Monday, May 26, 2008

Lazy Summer Days

Other people may be spending the weekend barbecuing in honor of fallen soldiers. At my house, it's been a bit geekier.

During the daytime, The Topologist and I have been watching the entire second season of the new Doctor Who series. (He has put season three on his wishlist, meaning that it will probably show up near the end of the year the next time his mother buys him something.) We've been coming up with science-babble to "explain" the things that don't make any sense. We've also been trying to come up with one-sentence pitches for the plot of each episode ("It's like 2001 with MacGuyver."). Sadly, his disappearing TARDIS coffee mug stopped working years ago.

After dark, it's been Zelda on the Wii. (The large windows in the livingroom interfere with the Wii's IR sensing during the day. One of these days I'll buy window treatments.) Before heading into the final battles, we've been collecting all the heart containers, Poes, etc. and doing all the side quests.

Progress has been slow on the calculus Keynotes. I've been reading What the Best College Teachers Do and using that as an excuse to avoid making more slides until I know the secret of how to make brilliant slides. (Edward Tufte would tell me that the secret is to stop making slides -- however, he is not charged with teaching differential and integral calculus in under 21 hours of classtime to 250 underclassmen who can't do algebra, so he doesn't really get a say in the matter.) This is very similar to the idea of "I can't work on this problem until I have read more papers because maybe one of them has a theorem that I can apply."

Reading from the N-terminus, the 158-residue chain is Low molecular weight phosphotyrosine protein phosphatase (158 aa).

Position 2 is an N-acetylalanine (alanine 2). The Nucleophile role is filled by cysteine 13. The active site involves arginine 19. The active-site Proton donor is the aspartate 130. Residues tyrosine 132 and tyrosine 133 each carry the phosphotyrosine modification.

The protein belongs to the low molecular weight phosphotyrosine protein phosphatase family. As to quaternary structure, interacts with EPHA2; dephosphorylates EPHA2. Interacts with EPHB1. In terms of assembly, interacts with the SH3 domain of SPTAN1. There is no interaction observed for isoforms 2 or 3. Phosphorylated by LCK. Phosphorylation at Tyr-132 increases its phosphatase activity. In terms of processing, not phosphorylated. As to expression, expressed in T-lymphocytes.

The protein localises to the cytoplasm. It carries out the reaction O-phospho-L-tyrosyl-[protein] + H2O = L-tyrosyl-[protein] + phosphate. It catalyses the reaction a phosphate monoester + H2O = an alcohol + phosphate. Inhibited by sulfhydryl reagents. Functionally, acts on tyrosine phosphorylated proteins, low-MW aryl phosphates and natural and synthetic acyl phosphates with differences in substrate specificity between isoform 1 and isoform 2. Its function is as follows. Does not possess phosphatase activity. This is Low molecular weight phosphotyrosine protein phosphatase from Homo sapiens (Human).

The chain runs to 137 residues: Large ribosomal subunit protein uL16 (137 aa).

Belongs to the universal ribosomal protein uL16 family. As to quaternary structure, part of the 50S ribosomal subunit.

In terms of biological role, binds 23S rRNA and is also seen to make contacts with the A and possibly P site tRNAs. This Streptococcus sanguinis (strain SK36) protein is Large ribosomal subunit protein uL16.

We've reached a standstill on housework and craft projects. The humidity makes knitting unpleasant.

This morning I went to the gym and listened to a podcast about the Large Hadron Collider. Against all odds, they only interviewed female physicists (Tara Shears and Janna Levin). This topic fits in well with the popularized physics book that I'm reading. I've just reached the point in the book where the author (a physicist) starts trying to explain groups and Lie groups, and it takes a bit of effort for me to translate everything back into math. When he talks about groups having "generators," he doesn't mean it the same way that I do: these Lie groups are not cyclic groups.

Rounding out the geekiness quota for the weekend, I bought a book about C++ for 65 cents (used, obviously). However, I haven't really gotten into it. If I'm going to be spending time at my computer, I'm either going to be playing Scrabulous or else I'm going to be daydreaming of how I can train my Lego robot to kill the weeds in my garden (Exterminate!).